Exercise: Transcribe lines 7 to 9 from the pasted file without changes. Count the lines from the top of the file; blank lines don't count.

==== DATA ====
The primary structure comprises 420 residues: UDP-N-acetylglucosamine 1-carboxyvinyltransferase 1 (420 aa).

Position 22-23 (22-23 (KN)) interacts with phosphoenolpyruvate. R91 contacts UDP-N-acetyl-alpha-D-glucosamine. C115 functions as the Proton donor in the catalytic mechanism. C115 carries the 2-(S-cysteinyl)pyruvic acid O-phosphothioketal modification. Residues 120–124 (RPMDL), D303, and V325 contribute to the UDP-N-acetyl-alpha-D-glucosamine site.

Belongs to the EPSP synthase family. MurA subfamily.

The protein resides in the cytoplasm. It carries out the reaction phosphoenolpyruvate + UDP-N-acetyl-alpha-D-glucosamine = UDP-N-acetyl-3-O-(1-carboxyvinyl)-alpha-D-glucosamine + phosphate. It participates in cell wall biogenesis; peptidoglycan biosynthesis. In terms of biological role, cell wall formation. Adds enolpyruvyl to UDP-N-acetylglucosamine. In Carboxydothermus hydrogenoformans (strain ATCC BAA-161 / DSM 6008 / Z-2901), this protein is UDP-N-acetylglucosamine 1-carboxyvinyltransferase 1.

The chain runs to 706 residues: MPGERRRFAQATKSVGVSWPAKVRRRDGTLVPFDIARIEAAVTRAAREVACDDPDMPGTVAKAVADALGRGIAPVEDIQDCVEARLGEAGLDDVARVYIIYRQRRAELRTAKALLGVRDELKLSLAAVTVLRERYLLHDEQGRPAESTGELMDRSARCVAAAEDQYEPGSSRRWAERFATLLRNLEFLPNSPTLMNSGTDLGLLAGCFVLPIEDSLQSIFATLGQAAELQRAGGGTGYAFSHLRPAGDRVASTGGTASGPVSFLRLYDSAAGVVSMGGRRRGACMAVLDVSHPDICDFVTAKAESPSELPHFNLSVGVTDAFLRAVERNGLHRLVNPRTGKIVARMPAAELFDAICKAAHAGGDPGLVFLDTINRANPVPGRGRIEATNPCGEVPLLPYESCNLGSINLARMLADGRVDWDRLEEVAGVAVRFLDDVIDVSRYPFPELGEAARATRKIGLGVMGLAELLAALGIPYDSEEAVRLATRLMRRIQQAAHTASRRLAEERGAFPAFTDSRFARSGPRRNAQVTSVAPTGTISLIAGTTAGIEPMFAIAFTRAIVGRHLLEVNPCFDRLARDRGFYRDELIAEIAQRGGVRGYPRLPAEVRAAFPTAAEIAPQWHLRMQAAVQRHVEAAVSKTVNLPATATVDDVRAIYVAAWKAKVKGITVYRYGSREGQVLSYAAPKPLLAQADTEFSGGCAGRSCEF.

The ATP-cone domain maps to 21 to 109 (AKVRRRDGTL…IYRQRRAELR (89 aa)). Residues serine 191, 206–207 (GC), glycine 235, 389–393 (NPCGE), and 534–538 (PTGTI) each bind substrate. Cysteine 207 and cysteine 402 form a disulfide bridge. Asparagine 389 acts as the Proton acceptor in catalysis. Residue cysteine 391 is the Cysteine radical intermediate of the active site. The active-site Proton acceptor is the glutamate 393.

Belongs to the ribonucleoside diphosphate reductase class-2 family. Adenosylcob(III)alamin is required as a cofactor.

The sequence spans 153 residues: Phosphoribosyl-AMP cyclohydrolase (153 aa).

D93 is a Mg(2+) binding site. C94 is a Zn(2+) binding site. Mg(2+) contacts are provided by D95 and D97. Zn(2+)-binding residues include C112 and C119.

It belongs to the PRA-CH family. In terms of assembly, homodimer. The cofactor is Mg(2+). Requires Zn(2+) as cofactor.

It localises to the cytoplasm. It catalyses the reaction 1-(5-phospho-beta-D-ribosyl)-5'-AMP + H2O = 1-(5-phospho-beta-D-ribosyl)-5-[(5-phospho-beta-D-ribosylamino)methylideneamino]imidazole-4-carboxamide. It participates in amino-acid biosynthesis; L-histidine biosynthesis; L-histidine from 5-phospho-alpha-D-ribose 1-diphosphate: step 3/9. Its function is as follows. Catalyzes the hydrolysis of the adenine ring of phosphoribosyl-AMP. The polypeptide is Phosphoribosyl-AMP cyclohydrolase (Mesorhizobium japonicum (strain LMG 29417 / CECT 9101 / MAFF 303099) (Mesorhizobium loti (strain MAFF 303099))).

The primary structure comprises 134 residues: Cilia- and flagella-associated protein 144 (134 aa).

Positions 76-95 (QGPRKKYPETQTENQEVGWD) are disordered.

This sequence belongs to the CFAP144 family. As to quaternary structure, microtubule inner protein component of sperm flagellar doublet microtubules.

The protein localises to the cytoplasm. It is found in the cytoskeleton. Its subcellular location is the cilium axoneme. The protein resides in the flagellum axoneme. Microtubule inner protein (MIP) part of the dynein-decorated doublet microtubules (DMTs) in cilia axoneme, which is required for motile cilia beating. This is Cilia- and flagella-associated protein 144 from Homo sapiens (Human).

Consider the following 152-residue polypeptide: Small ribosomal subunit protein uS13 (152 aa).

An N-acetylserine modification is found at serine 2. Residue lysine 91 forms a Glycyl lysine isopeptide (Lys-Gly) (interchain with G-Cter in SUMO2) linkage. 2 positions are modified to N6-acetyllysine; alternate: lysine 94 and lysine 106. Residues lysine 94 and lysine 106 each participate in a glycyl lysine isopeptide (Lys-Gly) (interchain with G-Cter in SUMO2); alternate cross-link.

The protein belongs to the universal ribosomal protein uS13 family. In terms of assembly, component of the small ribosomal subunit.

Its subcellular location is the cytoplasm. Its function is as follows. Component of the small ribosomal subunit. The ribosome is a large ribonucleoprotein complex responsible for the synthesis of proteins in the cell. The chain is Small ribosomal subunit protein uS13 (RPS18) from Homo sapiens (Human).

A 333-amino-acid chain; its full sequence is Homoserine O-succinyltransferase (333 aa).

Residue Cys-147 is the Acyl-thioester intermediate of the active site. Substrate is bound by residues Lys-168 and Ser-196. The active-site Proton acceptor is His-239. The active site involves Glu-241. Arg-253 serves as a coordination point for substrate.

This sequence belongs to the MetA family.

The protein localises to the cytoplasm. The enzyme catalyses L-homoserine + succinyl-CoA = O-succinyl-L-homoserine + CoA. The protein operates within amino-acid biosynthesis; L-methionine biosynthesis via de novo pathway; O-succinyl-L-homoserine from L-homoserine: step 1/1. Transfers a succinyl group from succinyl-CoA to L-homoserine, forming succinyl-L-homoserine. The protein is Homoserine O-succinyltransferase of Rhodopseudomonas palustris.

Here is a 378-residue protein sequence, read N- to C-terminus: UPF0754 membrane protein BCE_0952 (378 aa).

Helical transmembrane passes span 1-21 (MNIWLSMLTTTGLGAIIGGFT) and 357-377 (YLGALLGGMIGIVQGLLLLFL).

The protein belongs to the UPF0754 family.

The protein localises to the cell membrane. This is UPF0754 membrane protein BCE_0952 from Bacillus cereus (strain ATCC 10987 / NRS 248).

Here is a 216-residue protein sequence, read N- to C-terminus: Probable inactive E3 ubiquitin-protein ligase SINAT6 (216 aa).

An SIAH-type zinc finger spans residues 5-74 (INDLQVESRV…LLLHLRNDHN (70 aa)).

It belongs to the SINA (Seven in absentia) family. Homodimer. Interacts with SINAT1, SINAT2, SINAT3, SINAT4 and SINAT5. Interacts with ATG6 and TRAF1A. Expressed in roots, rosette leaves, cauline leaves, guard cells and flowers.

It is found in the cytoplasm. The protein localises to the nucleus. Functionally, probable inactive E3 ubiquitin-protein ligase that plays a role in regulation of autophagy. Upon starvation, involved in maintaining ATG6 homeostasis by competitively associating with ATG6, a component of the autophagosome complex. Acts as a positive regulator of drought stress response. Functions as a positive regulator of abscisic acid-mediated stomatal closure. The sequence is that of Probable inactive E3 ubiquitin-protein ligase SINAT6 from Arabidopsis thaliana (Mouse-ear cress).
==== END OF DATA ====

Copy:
Belongs to the ribonucleoside diphosphate reductase class-2 family. Adenosylcob(III)alamin is required as a cofactor.

The sequence spans 153 residues: Phosphoribosyl-AMP cyclohydrolase (153 aa).

D93 is a Mg(2+) binding site. C94 is a Zn(2+) binding site. Mg(2+) contacts are provided by D95 and D97. Zn(2+)-binding residues include C112 and C119.